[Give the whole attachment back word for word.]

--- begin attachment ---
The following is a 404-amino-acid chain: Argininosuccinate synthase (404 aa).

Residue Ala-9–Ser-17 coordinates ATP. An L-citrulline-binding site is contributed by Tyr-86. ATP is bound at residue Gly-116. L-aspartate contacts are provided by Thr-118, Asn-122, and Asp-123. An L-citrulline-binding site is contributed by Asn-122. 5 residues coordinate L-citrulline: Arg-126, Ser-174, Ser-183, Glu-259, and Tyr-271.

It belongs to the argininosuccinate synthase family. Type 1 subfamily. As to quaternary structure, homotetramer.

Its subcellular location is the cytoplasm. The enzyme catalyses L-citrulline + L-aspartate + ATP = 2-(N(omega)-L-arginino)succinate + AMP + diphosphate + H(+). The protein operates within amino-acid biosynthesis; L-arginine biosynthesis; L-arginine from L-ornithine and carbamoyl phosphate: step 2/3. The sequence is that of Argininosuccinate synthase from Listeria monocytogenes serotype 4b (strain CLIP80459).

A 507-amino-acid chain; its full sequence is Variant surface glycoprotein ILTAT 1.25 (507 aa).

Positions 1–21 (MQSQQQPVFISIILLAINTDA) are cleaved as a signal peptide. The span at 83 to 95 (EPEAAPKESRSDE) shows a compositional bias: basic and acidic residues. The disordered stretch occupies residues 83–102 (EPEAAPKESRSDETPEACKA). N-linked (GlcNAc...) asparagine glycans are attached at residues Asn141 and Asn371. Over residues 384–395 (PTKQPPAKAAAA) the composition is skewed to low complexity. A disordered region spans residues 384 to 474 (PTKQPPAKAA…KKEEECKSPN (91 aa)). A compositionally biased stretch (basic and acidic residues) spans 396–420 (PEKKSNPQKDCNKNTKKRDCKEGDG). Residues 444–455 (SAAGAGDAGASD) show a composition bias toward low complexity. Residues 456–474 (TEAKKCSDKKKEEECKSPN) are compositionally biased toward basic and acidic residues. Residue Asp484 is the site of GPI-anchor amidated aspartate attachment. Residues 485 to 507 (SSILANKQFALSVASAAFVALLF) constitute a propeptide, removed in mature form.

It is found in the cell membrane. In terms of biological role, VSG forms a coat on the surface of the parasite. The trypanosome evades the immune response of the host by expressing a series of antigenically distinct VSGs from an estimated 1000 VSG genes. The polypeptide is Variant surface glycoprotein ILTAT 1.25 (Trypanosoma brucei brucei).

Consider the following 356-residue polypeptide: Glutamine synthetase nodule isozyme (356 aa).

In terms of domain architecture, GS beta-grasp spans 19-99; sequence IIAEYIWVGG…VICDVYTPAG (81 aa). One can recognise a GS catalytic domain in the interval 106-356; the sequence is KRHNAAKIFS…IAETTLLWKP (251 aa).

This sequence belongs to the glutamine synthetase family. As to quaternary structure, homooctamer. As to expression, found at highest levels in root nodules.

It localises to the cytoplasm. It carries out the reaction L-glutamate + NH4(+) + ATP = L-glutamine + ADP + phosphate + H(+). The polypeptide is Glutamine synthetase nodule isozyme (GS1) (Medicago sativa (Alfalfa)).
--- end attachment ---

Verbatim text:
The following is a 404-amino-acid chain: Argininosuccinate synthase (404 aa).

Residue Ala-9–Ser-17 coordinates ATP. An L-citrulline-binding site is contributed by Tyr-86. ATP is bound at residue Gly-116. L-aspartate contacts are provided by Thr-118, Asn-122, and Asp-123. An L-citrulline-binding site is contributed by Asn-122. 5 residues coordinate L-citrulline: Arg-126, Ser-174, Ser-183, Glu-259, and Tyr-271.

It belongs to the argininosuccinate synthase family. Type 1 subfamily. As to quaternary structure, homotetramer.

Its subcellular location is the cytoplasm. The enzyme catalyses L-citrulline + L-aspartate + ATP = 2-(N(omega)-L-arginino)succinate + AMP + diphosphate + H(+). The protein operates within amino-acid biosynthesis; L-arginine biosynthesis; L-arginine from L-ornithine and carbamoyl phosphate: step 2/3. The sequence is that of Argininosuccinate synthase from Listeria monocytogenes serotype 4b (strain CLIP80459).

A 507-amino-acid chain; its full sequence is Variant surface glycoprotein ILTAT 1.25 (507 aa).

Positions 1–21 (MQSQQQPVFISIILLAINTDA) are cleaved as a signal peptide. The span at 83 to 95 (EPEAAPKESRSDE) shows a compositional bias: basic and acidic residues. The disordered stretch occupies residues 83–102 (EPEAAPKESRSDETPEACKA). N-linked (GlcNAc...) asparagine glycans are attached at residues Asn141 and Asn371. Over residues 384–395 (PTKQPPAKAAAA) the composition is skewed to low complexity. A disordered region spans residues 384 to 474 (PTKQPPAKAA…KKEEECKSPN (91 aa)). A compositionally biased stretch (basic and acidic residues) spans 396–420 (PEKKSNPQKDCNKNTKKRDCKEGDG). Residues 444–455 (SAAGAGDAGASD) show a composition bias toward low complexity. Residues 456–474 (TEAKKCSDKKKEEECKSPN) are compositionally biased toward basic and acidic residues. Residue Asp484 is the site of GPI-anchor amidated aspartate attachment. Residues 485 to 507 (SSILANKQFALSVASAAFVALLF) constitute a propeptide, removed in mature form.

It is found in the cell membrane. In terms of biological role, VSG forms a coat on the surface of the parasite. The trypanosome evades the immune response of the host by expressing a series of antigenically distinct VSGs from an estimated 1000 VSG genes. The polypeptide is Variant surface glycoprotein ILTAT 1.25 (Trypanosoma brucei brucei).

Consider the following 356-residue polypeptide: Glutamine synthetase nodule isozyme (356 aa).

In terms of domain architecture, GS beta-grasp spans 19-99; sequence IIAEYIWVGG…VICDVYTPAG (81 aa). One can recognise a GS catalytic domain in the interval 106-356; the sequence is KRHNAAKIFS…IAETTLLWKP (251 aa).

This sequence belongs to the glutamine synthetase family. As to quaternary structure, homooctamer. As to expression, found at highest levels in root nodules.

It localises to the cytoplasm. It carries out the reaction L-glutamate + NH4(+) + ATP = L-glutamine + ADP + phosphate + H(+). The polypeptide is Glutamine synthetase nodule isozyme (GS1) (Medicago sativa (Alfalfa)).